Earlier this month the State Department awarded a $25 million contract to begin building a museum devoted entirely to celebrating U.S. diplomacy. The privately funded institution will be constructed as a new public entrance way to the Foggy Bottom headquarters.
In January 2013, at a ceremonial launch of the Diplomacy Center, then-Secretary of State Hillary Clinton extolled the benefits of such a museum. Feel free to mine the remarks for 2016 hints here.
“They can even poke around an exhibit called, “Inside the Secretary’s Day,” Clinton said. “And, fair warning, it’s not all that glamorous, but it’ll give you an idea of what Jim [Baker] and I and our other colleagues have done, and to learn for themselves how challenging, valuable, and rewarding diplomacy can be.”
From a perusal around the center’s Web site, it appears the center will feature some pretty cool artifacts. (If you’re a Loop fan, we trust you have some passing interest in the goings-on in the world of diplomats.)
Here’s a sampling – we picked our favorites – of what you’ll find on display when the museum opens sometime in early 2016. Descriptions and photos are courtesy of the U.S. Diplomacy Center.
1. Gift to Secretary of State Hillary Clinton from Yemeni President Ali Abdullah Saleh
2. Ping pong paddle given to former secretary of state Henry Kissinger by Chinese table tennis champion Zhuang Zedong in 2007. Zhuang’s chance encounter with a member of the U.S. table tennis team in 1971 led to the “ping pong diplomacy” with China of the early 1970s.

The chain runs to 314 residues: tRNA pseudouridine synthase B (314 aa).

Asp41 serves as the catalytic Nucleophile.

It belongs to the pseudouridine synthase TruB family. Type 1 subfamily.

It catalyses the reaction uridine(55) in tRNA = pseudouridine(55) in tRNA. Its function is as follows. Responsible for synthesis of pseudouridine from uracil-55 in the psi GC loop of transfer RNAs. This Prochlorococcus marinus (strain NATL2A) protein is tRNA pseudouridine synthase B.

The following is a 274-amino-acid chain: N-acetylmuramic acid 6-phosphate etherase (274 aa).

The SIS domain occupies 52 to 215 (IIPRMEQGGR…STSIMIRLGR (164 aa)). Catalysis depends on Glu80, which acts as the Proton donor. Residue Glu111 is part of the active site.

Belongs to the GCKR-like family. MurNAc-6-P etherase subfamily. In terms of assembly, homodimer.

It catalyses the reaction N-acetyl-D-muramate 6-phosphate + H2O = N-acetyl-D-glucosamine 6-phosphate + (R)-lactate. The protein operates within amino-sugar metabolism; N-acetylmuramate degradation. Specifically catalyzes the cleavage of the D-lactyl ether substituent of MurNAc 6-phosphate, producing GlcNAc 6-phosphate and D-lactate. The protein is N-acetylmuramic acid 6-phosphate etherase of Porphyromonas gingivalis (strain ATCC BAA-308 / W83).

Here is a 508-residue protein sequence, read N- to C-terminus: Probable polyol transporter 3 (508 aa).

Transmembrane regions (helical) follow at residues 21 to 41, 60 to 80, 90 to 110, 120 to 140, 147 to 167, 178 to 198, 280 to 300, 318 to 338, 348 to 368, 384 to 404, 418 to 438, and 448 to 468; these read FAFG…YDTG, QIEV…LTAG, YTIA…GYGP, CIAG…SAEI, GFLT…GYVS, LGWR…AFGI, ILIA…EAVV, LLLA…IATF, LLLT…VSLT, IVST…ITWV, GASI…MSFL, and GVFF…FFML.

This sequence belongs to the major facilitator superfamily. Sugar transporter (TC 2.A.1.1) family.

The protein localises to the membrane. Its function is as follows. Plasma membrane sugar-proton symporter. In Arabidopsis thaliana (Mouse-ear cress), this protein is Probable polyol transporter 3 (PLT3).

3. Kerosene-powered slide projector from the U.S. Embassy in Singapore – an unusual device dating to the 1950s that diplomats used to show slides or film strips in areas with limited or no electricity.
4. Press conference transcript, May 13, 1958. Vice President Richard Nixon held this press conference on the day of his rocky reception in Venezuela, one of the stops on a “goodwill tour” through South America. Protesters spat upon and attacked Nixon’s motorcade.
5. Russian nesting dolls, featuring U.S. Ambassador Robert Strauss and contemporaries (1991-1992).
6. Passport and Nationality Registration cards used by U.S. Embassy Moscow to record U.S. citizens living or traveling in the area, 1960s.